While Rick and Lana were a nice couple, this story lacked some of the magic that we had in the first story about Moose Springs. We were also given an opportunity to see behind the curtain and where The Tourist Trap run by Graham was always busy and lively because they were flooded with annoying tourists,  those businesses like Rick’s who catered just to the small population of locals, were struggling to survive and his only options were soon going to be to sell his soul and open to the tourists or close up entirely. It painted a sad picture of tourist driven areas where the locals hate the people they depended upon.  The desperation of the town paired with Lana and Rick’s loneliness made for an overwhelmingly sad story.

Favorite Scene:

Rick takes Lana on a date and finds a B&B outside of town which he has never been to before…

Letting himself hope for a kinder, gentler universe, Rick opened the door at the top of the stairs, offering a shy smile to the woman with him. She was so beautiful, he couldn’t get over it. And when she returned that smile, his heart paused in his chest, took its own breath, and finally started to beat again.

This time Rick moved fast enough to hold the door for her, before following her into the restaurant. She stopped so quickly, he bumped into Lana’s back, quickly placing a hand on her hip to stead them both.

“Sorry–” he started to say, then Rick trailed off, finally seeing what had caused his date to hit the brakes.

Rick lived in Alaska his entire life. Many people he knew were avid hunters, and some relied on hunting and fishing to feed their families throughout the winter. Even though it had always struck him as macabre to mount a trophy animal on the wall, he was used to it. Growing up in Alaska meant one wasn’t a stranger to that sort of thing.

But even he had never seen this much taxidermy in a single room.

“Are they–?” Lana started, sounding startled more than horrified.

“Squirrels.” Rick kept his hand on her hip out of sheer protective instinct. One did not expect to step into a room with taxidermy squirrels everywhere.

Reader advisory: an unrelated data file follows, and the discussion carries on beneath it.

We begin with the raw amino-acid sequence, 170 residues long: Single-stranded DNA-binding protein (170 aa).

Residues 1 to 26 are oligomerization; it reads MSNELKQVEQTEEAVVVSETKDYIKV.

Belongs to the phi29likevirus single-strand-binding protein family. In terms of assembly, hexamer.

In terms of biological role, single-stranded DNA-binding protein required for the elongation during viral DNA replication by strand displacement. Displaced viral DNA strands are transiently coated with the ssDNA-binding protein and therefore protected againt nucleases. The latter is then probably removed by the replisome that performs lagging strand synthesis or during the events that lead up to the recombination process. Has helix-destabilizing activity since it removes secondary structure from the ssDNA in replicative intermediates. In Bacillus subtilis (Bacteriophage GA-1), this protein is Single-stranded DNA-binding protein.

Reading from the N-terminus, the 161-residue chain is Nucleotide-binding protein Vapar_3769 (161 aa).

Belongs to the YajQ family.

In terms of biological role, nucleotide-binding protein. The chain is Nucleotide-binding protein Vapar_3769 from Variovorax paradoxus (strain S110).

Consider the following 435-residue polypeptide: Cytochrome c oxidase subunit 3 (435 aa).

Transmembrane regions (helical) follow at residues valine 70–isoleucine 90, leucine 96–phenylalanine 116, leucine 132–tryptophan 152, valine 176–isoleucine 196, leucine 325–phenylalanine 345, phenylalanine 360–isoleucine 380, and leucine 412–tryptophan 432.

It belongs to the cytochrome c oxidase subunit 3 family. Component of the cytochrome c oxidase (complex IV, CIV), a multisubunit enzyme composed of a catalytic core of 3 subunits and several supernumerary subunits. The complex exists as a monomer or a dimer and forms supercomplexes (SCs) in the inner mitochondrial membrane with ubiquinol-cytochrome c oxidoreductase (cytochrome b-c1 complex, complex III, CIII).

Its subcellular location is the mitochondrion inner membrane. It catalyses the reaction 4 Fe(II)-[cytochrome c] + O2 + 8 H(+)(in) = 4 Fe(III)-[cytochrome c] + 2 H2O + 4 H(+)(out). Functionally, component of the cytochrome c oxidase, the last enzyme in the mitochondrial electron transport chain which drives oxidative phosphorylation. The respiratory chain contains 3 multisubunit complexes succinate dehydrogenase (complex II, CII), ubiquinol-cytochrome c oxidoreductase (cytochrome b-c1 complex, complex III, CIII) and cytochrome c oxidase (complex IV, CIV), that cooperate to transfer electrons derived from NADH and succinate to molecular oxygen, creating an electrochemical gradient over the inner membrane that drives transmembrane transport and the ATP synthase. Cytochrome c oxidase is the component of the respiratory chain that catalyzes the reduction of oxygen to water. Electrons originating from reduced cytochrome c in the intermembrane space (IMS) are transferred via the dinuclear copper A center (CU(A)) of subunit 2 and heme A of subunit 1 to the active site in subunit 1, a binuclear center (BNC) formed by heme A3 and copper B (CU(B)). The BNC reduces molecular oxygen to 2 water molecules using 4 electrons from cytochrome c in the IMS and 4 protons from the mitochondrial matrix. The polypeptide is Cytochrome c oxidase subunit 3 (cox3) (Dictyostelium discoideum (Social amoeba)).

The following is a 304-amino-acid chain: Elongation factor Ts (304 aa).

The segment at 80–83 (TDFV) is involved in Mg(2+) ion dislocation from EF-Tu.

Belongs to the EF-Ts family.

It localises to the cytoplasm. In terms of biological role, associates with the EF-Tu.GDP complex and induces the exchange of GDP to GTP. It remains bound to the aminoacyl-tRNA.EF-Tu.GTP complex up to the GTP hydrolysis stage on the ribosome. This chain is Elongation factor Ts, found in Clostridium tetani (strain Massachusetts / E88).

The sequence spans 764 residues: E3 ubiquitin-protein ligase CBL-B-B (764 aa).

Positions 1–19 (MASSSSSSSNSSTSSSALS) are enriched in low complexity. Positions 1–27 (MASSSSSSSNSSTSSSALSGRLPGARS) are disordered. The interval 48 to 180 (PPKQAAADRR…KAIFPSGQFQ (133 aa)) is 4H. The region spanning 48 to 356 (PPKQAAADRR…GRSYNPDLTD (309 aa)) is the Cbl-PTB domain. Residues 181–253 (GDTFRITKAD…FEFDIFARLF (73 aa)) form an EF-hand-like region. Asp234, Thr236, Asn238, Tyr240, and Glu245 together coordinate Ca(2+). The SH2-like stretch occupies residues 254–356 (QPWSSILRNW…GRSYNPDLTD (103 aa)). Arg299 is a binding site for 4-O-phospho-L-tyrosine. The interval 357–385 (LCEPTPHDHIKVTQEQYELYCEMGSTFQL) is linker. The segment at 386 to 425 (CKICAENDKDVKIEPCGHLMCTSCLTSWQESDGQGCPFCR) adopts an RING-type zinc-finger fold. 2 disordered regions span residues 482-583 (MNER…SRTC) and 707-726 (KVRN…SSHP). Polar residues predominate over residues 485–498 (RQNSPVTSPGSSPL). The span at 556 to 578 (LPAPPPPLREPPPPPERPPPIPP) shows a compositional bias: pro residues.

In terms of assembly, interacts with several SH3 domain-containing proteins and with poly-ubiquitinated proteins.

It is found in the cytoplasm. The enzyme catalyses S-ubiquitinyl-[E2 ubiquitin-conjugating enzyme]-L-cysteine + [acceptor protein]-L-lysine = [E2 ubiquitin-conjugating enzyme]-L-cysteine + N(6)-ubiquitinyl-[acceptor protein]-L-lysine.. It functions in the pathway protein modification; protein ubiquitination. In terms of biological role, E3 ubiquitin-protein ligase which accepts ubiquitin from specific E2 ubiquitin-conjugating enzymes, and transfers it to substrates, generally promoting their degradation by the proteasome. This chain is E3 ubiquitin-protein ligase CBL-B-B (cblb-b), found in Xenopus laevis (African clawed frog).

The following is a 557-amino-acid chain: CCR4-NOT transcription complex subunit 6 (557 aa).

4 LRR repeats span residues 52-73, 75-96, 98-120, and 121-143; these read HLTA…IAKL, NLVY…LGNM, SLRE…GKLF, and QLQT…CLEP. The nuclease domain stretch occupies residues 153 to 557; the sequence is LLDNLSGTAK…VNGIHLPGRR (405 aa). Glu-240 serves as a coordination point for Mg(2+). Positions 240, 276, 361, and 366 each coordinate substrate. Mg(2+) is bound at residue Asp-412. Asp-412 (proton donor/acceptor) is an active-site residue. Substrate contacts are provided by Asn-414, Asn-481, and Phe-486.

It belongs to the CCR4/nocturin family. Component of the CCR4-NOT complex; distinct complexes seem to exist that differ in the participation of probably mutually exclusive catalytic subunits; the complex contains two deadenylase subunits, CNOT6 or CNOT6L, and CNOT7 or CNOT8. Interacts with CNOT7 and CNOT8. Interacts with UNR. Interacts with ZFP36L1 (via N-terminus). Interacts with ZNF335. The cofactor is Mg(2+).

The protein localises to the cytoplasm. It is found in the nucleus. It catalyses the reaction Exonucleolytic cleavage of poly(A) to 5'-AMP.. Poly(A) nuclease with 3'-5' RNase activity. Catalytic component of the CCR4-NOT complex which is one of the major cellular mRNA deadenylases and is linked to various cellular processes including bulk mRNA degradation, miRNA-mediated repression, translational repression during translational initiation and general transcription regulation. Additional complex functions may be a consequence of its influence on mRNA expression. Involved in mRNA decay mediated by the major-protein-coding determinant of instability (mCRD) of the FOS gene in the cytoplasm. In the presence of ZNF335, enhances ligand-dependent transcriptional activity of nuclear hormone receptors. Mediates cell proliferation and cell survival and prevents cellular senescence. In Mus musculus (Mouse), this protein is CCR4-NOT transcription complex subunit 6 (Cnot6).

“And are they–?”

Rick shuddered. “They’re dressed for the holiday season.”

Looking around, Rick had no idea what to do. Everywhere he looked was another squirrel. One dressed as an early 1900s St Nick. Others working as elves in Santa’s workshop or loading his sleigh. A Rudolph squirrel stood impatiently with the other reindeer squirrels, while excited squirrel children waited by fireplaces in little squirrel pajamas. There were squirrels reenacting the ending of It’s a Wonderful Life and others ice skating beneath a Christmas tree in Rockefeller Center.

Someone had put a Ghost of Christmas Future outfit on a particularly grim squirrel, complete with chains and sickle.

A tall, thin woman in thick-rimmed glasses appeared from the back, blinking in surprise when she saw them. “Oh, I didn’t hear you come in. Two for dinner?”

If Lana had run screaming, Rick would have understood. But instead of cringing, his date turned sweetly to the hostess.

“Yes, thank you.”

“Sit wherever you want. We’re empty tonight.”

The hostess handed Rick two menus and promptly disappeared into the back once more. “Carl, we have a two-top,” the hostess yelled, loud enough that they both started.

“Well, I prefer to sit by the window,” Lana said cheerfully as they headed to a table on the far side of the empty dining room.

Rick raised an eyebrow. “Next to Santa’s sleigh?”

“It seems festive.” Festive was one way of putting it. “Have you eaten here before?”

“Do you think I would have dragged you all the way here if I had?” Rick pulled her seat out for her, as per card twelve’s recommendation.

“I might question your sense of humor,” she said with a teasing smile.